Sam:  So you and I have talked about Nellie before, but there are a few questions I’d like to ask that I thought about while watching your live videos.  Nellie Oleson often shows up in Top Ten TV Villain lists.

Alison:  Yes!  I’ve come in number one on a few of those lists.

Sam:  But as I watch your fan base react to you on-line I start to realize that beyond you, the character of Nellie also has her own unique fan base. 

Alison:  I know.  People write me and say that they watched Little House and felt that it was too sweet and syrupy, but Nellie added the spice and the fun.  People have told me that they were bullied as a kid and thought if they were more like Nellie than people wouldn’t beat them up.  A gay club owner in Vancouver once told me “I was too young growing up to want to be Bettie Davis, so when I came out Nellie was my first diva.”  People do love Nellie.  I joke that the French don’t think Nellie is mean.  They just think she’s French.  But the French love Nellie Oleson.  She has her own fan base.  It’s like a gleeful thing like how people loved JR Ewing.  Everybody loves to hate her.  It’s a happy kind of hating.

Sam:  In your book Confessions of a Prairie Bitch you talk about how, when you were doing the show, you were actually physically harmed by people who confused you with the character you played on a few occasions.  Did you realize as a kid you had fans?

Alison Arngrim as Nellie Oleson with Little House on the Prarie co-star Melissa Gilbert. Although they played rivals on the show, the pair were close friends on the set: “When people meet me they never say ‘You are a very fine actress. I loved your performance as Nellie.’ They say ;I hate you, I hate you. I’m still angry at you.'”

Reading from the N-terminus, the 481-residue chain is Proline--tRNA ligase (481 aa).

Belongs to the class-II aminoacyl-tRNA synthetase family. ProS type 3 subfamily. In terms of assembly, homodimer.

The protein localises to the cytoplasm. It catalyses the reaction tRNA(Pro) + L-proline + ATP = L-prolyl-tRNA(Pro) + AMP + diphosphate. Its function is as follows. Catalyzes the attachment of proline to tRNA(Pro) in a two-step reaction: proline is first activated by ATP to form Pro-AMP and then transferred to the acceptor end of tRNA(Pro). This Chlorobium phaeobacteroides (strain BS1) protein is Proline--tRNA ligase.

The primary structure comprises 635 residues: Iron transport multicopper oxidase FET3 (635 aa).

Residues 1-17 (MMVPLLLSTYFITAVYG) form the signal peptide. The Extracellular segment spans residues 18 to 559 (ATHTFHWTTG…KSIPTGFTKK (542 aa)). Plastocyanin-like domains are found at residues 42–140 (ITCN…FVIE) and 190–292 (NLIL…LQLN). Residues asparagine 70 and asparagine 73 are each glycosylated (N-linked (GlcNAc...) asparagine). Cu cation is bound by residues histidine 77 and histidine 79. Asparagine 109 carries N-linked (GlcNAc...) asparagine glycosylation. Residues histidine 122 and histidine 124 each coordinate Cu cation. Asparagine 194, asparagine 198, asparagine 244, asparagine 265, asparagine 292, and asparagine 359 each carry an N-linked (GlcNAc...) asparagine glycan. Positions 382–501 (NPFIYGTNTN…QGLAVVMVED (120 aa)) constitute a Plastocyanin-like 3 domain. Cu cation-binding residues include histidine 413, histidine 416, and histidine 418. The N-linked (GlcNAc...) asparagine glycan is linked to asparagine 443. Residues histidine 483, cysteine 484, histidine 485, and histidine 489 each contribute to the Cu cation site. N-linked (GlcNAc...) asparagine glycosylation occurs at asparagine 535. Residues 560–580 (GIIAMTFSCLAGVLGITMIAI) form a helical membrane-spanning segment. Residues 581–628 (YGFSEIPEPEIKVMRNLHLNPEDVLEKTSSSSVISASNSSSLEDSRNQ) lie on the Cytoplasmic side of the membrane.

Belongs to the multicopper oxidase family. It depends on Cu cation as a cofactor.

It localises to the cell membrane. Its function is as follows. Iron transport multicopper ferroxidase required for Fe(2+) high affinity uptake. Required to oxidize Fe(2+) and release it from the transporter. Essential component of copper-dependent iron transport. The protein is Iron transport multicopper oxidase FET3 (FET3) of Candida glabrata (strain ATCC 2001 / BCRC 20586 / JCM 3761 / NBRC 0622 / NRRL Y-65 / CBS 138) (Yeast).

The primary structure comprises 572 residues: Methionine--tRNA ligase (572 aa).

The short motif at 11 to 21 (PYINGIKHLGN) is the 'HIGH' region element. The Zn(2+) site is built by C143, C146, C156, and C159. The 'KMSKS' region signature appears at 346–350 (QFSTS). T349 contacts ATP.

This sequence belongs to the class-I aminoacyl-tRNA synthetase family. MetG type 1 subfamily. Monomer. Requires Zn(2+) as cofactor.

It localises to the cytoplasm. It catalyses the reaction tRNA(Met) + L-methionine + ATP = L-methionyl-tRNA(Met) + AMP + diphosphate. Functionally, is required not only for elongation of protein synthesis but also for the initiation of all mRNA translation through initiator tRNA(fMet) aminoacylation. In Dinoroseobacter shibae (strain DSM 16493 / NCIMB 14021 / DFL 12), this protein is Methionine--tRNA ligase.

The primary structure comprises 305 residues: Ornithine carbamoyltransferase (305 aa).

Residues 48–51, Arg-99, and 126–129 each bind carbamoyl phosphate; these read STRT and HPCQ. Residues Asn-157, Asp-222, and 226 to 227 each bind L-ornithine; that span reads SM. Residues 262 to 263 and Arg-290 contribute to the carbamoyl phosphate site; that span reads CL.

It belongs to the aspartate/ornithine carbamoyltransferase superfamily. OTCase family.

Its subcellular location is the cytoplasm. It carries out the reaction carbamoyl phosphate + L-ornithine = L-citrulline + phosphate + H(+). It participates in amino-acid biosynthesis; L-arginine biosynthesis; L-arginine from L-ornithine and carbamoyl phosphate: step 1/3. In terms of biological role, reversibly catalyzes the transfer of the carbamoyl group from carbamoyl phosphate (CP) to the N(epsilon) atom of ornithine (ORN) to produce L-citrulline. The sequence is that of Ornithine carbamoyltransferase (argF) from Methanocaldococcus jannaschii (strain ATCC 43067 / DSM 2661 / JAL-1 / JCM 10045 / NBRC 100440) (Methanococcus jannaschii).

Alison:  I was twelve when the show started, so I had an understanding of the difference between me and the character.  Also, I liked villains.  I understood that the audience was upset with the character and not me.  As I was lying on the pavement at an Easter Fair when I was kicked and knocked down, I thought “Wow, I’m doing something right if they are this angry.  But I’m going to get myself killed if I don’t learn how to navigate this.”  When doing Nellie I went with my instincts.  Something about Nellie hit a nerve with people.  Little House was a very emotional show.  When I meet people all over the world they tell me they love the show because they connected with what seemed like real people with real problems.  So, they emotionally connected with Nellie and thought it was real.  So when people meet me they never say “You are a very fine actress.  I loved your performance as Nellie.”  They say “I hate you, I hate you.  I’m still angry at you.” Doesn’t that mean I’m even better at my job?